Saturday, October 25, 2008

This Week in Surprises

  1. A small mermaid was frightened by my innocuous pirate hat at the office Halloween party.
  2. The Microsoft Word menu seems to be slightly different between platforms.
  3. The parts of NCLB I'm reading are surprisingly good.
    3A. Apparently most of the screw-ups are thanks to state interpretation and implementation.
  4. Sometimes? When you RTFM? It really does answer your questions about how to use the online library.
  5. Buying health insurance through the state website in MA is surprisingly like choosing a flight. Little comparison tables.
  6. When you get more student loan than you need for tuition, the college sends you a big, fat check that makes you breathe a whole lot easier, and will handily cover health insurance costs.


Narya said...

The Word platform is, indeed, different between platforms. I still find the Mac version easier to manipulate and customize.

There are three problems with NCLB: not enough funding is one. The second is that standards-based teaching can encourage (or even force) schools to teach to tests rather than teach to learn, and which assumes that all children can be assessed properly by the same tests (I actually am in favor of some standards, but I've never been convinced that NCLB does the job). The third, which is related to the second, is that some parts of the standards have to do with improvement, so that high-performing schools may be declared to be failing; a second aspect of this is that some school systems have encouraged students to drop out, etc., because then failing students are gone. In other words, lots of bureaucratic manipulation that would be better spent actually, you know, teaching.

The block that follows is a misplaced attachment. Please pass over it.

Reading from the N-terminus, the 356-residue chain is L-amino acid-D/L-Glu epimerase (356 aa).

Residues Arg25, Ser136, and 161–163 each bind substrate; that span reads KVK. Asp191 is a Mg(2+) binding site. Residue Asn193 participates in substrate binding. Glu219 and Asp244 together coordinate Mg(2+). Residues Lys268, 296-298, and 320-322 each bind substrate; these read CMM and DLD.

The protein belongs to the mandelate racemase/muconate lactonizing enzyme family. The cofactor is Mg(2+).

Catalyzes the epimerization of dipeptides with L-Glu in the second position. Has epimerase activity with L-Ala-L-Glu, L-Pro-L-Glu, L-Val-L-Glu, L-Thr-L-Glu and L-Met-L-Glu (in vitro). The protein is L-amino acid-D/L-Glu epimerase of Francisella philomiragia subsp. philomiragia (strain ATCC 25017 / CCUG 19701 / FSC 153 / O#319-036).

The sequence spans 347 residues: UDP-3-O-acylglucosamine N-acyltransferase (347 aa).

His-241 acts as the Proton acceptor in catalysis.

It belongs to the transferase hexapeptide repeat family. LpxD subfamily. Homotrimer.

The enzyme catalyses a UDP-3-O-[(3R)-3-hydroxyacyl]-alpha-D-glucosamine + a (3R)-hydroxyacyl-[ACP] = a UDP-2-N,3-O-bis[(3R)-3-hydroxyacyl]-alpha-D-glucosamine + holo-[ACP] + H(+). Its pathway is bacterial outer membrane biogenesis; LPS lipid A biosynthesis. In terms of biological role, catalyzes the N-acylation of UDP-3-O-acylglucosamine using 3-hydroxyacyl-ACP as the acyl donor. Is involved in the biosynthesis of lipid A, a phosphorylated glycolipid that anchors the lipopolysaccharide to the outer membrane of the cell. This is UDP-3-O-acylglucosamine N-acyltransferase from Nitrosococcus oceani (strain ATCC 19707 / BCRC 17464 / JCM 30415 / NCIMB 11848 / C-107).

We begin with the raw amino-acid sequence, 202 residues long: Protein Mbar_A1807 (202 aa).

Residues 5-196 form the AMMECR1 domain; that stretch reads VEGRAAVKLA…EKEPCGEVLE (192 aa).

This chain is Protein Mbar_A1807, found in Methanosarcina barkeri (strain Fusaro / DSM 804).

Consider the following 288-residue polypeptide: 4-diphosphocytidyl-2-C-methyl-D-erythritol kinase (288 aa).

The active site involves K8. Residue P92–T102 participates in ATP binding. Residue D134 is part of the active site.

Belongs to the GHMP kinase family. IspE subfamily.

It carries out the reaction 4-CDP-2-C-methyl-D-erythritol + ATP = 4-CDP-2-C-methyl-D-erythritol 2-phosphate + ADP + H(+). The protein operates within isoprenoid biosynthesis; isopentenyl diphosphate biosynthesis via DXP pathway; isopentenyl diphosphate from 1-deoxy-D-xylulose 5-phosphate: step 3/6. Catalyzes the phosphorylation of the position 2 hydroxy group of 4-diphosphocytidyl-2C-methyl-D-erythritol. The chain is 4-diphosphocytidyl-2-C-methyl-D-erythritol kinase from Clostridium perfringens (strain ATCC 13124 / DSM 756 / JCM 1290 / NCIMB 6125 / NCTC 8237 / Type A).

The two fundamental problems--which NCLB does not even begin to address and may even exacerbate--is that we still fund schools with property taxes, and typically on a local, rather than state-wide basis, which means poor urban schools have fewer resources than rich suburban schools per pupil. You can mandate that children not be left behind all you want, but if there isn't money, it ain't gonna happen. The other fundamental problem is that we don't pay teachers enough (and the school year is too short--it should be full year, with several long vacations, rather than summers off).

kStyle said...

Re Word: Thanks for confirming that, I sort of thought I was losing my mind.

Re NCLB: Yes, those are all problems, but the interesting thing to me is that they are errors of omission.

1. standards-based assessment: the actual standards and assessment thereof are left entirely to the states to determine. I am for states' rights, but I do think a lot of the crap going on is because the states aren't doing a good job implementing federal legislation that is, in fact, very flexible.

2. good point about the continuous improvement aspect.

3. re funding: the thing is, despite all the criticism we hear about NCLB, the legislation on LEP (Limited English Proficiency) students actually provides a lot of grant money for ESL instruction. Granted (ha ha), this money must supplement state & town money, not supplant it. And, NCLB is forcing schools to give more attention and more resources to LEP students. It actually does have some benefits for LEP students.

4. Re assessment, there's an interesting provision that students who JUST arrived, who had no prior schooling, or who came from war zones are exempt from assessment.

5. There are some very cool provisions to help preserve Native American languages, including money available to create "high quality" instructional materials in those languages.

5a. There's also money ESL instruction for schools with high % of Native American students. It didn't occur to me that, say, Navajo speakers would need English help, too.

6. Also great: lots of mention of funds available to create family & community literacy programs for immigrant communities.

Yes, I agree, those 2 fundamental problems are not solved by NCLB, but one piece of (already VERY long) legislation can't do everything, ya know?

kStyle said...

PS And grants are available for teaching training is ESL instruction.

And, they are strict about the percentages that can go to administration (2-5% depending on the type of grant.)